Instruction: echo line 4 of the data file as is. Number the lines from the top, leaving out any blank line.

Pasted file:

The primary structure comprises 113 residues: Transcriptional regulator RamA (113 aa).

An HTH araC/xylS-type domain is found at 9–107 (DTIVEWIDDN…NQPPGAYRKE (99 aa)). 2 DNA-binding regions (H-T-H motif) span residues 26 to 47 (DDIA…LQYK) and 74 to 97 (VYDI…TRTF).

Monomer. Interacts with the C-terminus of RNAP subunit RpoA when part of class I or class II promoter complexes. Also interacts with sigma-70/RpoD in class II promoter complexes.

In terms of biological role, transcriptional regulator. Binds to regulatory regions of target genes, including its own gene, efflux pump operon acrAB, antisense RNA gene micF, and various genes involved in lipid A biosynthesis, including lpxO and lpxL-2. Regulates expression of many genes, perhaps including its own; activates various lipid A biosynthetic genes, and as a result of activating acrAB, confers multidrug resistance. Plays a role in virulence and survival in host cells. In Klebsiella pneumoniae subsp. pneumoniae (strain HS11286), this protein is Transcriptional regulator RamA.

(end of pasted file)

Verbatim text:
In terms of biological role, transcriptional regulator. Binds to regulatory regions of target genes, including its own gene, efflux pump operon acrAB, antisense RNA gene micF, and various genes involved in lipid A biosynthesis, including lpxO and lpxL-2. Regulates expression of many genes, perhaps including its own; activates various lipid A biosynthetic genes, and as a result of activating acrAB, confers multidrug resistance. Plays a role in virulence and survival in host cells. In Klebsiella pneumoniae subsp. pneumoniae (strain HS11286), this protein is Transcriptional regulator RamA.